Yesterday I looked at two interviews on YouTube. The first was of Larry David, who writes and stars in the HBO TV comedy series Curb Your Enthusiasm. The second interview was of John Updike.
Larry David, whose show makes me laugh out loud more than any other TV show, kept stressing this in his interview: “I want to write about ideas that nobody else can think of.” I’m certain that you, out there, have already written or will someday write ideas that nobody else has ever thought of or will ever think of. Why do I say this? Because we’re all unique individuals—that is, if we don’t become copycats or formula writers. Over the years I’ve heard people say in one form or another, “Follow the formula and you are sure to succeed.” To hell with that kind of thinking. Why be a writer if you’re going to imitate another writer or follow a certain formula? Live life, be unique like you were meant to be, and write about ideas, as Larry David says, that nobody else can think of.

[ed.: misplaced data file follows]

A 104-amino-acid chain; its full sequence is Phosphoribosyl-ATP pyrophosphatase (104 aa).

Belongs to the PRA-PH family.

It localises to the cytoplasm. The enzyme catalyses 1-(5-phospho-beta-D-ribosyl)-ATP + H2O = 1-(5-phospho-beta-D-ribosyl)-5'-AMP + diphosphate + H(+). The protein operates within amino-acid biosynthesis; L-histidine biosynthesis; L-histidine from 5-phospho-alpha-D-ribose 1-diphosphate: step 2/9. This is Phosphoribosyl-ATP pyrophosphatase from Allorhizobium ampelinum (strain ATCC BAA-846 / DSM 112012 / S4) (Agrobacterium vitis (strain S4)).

John Updike, the great American writer who died at the age of 76 in 2009, repeated the following sentence several times in his interview: “If you’re a writer, you have to have something worth saying.” The question arises: Do I have something worth saying in these entries that I’ve been writing for the past 42 weeks? You bet your bottom dollar I have something to say. I’m giving you, the reader, a picture of what it is to be a full-time writer in this world. But more importantly, whether you’re a professional writer or novice, I’m trying to get you to stop procrastinating and start writing that story, essay, poem or book that’s been on your mind for God knows how long. I believe whatever a writer writes is worth saying. So get to it, right now, this very minute. Stop what you’re doing and start writing.